|| 要旨トップ | 目次 |||日本生態学会第63回全国大会 (2016年3月、仙台) 講演要旨
一般講演（ポスター発表） P2-215 (Poster presentation)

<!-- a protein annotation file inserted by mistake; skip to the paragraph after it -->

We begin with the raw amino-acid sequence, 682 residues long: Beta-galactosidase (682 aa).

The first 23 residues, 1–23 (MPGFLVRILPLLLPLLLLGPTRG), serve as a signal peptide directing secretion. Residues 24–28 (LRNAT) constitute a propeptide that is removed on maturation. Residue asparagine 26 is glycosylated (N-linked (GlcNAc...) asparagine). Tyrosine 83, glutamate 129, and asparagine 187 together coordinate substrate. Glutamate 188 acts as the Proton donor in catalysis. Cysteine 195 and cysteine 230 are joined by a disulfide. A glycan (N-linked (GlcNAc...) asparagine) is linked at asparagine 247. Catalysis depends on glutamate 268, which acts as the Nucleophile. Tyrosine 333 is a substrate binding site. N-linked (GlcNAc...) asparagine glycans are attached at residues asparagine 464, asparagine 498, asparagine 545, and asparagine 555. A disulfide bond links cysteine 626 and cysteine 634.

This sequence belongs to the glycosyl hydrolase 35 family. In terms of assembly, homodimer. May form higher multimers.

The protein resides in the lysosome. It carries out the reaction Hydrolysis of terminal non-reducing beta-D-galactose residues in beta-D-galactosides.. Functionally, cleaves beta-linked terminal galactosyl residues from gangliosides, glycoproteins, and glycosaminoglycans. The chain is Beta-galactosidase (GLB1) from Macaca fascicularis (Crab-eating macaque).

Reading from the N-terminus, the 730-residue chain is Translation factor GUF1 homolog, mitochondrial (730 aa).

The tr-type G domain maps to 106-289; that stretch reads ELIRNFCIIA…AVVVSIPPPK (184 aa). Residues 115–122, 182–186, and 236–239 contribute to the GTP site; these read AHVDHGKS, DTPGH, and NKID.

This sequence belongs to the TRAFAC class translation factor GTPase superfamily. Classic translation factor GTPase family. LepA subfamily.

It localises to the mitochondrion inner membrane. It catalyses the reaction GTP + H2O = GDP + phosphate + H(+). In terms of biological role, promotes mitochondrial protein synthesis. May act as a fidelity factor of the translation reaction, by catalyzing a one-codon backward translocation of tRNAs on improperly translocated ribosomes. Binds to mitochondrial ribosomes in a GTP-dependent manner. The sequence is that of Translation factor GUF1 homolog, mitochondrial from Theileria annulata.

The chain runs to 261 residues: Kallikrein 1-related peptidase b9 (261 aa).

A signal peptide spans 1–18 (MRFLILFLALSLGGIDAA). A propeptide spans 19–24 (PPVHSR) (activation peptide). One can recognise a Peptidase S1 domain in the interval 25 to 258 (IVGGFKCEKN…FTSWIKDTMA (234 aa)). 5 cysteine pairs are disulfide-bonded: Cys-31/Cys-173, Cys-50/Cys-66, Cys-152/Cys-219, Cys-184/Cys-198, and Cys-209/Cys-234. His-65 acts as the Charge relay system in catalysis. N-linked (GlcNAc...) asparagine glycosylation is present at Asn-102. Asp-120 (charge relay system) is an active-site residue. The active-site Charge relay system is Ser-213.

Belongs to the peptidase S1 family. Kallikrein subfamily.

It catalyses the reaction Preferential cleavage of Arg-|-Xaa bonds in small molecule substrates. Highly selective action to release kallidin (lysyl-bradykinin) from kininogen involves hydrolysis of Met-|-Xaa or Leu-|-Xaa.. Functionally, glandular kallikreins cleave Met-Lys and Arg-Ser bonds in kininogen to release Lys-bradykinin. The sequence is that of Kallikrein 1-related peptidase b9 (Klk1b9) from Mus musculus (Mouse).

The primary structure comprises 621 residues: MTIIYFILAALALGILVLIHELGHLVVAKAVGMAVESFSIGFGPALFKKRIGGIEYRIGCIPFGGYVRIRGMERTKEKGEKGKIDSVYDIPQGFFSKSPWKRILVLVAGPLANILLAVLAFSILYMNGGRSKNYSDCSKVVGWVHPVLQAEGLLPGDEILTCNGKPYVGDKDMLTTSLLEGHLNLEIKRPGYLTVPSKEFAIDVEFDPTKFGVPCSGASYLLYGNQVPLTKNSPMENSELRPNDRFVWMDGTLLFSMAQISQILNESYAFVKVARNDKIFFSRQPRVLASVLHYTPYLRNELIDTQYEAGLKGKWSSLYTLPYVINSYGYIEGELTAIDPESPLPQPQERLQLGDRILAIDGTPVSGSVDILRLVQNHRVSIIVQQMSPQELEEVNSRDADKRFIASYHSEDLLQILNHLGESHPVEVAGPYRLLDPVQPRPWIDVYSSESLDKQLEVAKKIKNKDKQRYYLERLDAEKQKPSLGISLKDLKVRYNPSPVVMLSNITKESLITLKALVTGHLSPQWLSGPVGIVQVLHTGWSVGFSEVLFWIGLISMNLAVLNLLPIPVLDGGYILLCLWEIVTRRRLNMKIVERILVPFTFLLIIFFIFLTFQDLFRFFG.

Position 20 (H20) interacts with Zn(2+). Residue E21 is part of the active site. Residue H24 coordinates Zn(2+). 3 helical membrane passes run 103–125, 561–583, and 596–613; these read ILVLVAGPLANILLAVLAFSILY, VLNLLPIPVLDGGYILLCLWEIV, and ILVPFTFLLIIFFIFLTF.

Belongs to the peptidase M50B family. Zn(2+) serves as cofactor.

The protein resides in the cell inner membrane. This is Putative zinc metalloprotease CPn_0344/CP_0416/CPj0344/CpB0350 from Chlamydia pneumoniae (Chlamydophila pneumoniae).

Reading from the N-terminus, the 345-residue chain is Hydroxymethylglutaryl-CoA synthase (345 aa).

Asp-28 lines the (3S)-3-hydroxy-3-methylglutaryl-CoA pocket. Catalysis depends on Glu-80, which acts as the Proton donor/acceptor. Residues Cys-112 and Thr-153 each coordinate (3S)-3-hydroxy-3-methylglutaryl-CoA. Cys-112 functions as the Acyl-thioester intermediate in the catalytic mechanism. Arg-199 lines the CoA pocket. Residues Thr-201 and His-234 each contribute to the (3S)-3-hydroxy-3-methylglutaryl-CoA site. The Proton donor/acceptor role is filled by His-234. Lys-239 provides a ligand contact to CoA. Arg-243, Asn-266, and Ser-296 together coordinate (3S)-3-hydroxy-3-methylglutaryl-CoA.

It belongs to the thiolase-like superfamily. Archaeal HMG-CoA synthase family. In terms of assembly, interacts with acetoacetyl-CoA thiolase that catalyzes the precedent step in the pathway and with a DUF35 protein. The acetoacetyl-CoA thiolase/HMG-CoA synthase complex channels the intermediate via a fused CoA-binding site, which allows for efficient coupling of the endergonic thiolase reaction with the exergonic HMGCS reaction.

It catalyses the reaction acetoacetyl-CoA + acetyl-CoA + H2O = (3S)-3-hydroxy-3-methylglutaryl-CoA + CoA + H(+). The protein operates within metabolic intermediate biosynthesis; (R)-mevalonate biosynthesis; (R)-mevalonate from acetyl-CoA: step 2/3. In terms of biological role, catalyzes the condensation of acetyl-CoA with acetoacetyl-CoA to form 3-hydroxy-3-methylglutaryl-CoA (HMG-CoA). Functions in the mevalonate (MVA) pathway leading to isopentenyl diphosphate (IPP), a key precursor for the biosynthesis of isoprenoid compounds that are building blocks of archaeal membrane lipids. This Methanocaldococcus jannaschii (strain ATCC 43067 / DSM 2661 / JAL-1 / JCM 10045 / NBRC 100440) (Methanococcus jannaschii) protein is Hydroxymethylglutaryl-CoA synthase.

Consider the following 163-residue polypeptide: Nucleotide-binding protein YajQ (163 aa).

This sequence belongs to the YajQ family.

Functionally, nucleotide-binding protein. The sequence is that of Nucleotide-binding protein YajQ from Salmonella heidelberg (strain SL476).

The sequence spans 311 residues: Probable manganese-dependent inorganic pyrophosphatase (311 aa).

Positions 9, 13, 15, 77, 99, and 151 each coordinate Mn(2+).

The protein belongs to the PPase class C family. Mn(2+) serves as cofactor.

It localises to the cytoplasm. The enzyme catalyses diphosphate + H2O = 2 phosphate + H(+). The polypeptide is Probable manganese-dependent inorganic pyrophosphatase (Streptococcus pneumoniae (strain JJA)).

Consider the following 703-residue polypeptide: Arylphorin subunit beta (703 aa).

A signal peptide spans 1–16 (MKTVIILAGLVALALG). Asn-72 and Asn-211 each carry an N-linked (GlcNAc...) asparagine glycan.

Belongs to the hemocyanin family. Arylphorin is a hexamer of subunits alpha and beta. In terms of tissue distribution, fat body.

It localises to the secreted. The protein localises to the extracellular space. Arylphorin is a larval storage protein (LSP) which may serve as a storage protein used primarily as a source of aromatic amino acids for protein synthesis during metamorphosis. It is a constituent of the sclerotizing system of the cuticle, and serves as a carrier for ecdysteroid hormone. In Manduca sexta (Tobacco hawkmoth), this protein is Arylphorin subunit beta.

In adaptive radiation, a single species evolves into many ecologically diverse species in short term. It has been suggested that some adaptive radiations might have been triggered by hybridization between different lineages within a species, or between related species. Hybridization can facilitate rapid ecological adaptation and speciation by producing various novel genotypes in which genes from different parental lineages are assembled. However, it has also been argued that hybridization can inhibit speciation by breaking down genetic differentiation between incipient species. Thus, the role of hybridization in causing adaptive radiation is currently unclear. Here, we theoretically explore the conditions in which hybridization promotes adaptive radiation. We developed an individual-based model to simulate adaptive radiation that occurs in a hybrid zone between two lineages which have been geographically isolated for tens of thousands years. Simulation results suggested that hybridization can promote adaptive radiation in some conditions. Important factors determining whether hybridization led to adaptive radiation were (i) the level of genetic differentiation between parental lineages and (ii) the mechanism by which premating isolation develops between species.